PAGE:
This part was always planned to be a one day affair. In the end, it was. But not without significant challenges. Even those with quite a bit of experience with containers challenged that we could do 11 containers in one day (through the rain, no less). But we did it, on Halloween.
The containers had been fabricated and modified in advance, according to the structural engineering plans. They were done off site at a container yard, so they were delivered in a ready to assemble state. I had the first and second floor almost 100% complete and left the third floor mostly unaltered for now.
We started at 8 am and the crane arrived and set up. The containers started arriving late, but we only needed the first one in order to set the beam and column that held up the second floor cantilever. That is another design, besides the bolts, that I would change for a future build.
After the first container arrived, we began rigging it for placement. It is the most important one, because all other containers are based on that placement. We had measured and remeasured the night before.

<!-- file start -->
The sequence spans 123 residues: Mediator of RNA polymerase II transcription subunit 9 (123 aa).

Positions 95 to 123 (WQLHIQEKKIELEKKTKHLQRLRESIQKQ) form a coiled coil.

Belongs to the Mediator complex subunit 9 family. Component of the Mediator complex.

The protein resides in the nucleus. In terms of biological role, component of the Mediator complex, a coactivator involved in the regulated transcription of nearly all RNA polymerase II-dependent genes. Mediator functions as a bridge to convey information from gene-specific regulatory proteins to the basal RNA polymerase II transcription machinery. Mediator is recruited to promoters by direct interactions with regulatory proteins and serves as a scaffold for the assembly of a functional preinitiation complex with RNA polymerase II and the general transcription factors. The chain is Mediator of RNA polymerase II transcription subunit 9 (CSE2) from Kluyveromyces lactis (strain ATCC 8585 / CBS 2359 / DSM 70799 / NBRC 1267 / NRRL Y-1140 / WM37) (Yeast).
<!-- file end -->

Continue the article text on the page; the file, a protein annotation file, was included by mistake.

After the first container went down, the second one could quickly follow. We began running into bolt issues where the containers would be sitting on a plate bolt. I would have the structural engineer do a different spec next time or use container dovetail locks to raise them over the bolts. This project COULD have been built in a way that would allow it to be disassembled in the future. We didn’t do that though. It is here to stay (and withstand anything).
As the first floor went into place, we had welders welding the containers to the steel plates. This does several things: it connects the containers to the foundation, it provides lateral and vertical support, and it prevents shearing in high winds. It is pretty wild to have 9000 containers “flying” around you. They don’t just fall into place, they have to be managed as they are coming down.
I didn’t take many other pictures during the process. It was stressful. I was personally involved in every container placement (all 11 of them), even the very top one. I went up ladders with the riggers to help with placement and to detach the rigging when we were done. I either locked them in place or went back and activated the locks later, which are what is used to secure each container to the one above or below it. It did rain and we had delays. Bringing the crane back out the next day would have cost a ton of money and other problems, so we managed to push through it and get it done.
All of us were very happy once the sun had set and we had all eleven containers placed. We took a few pictures and all went home after a brutal 12 hour day.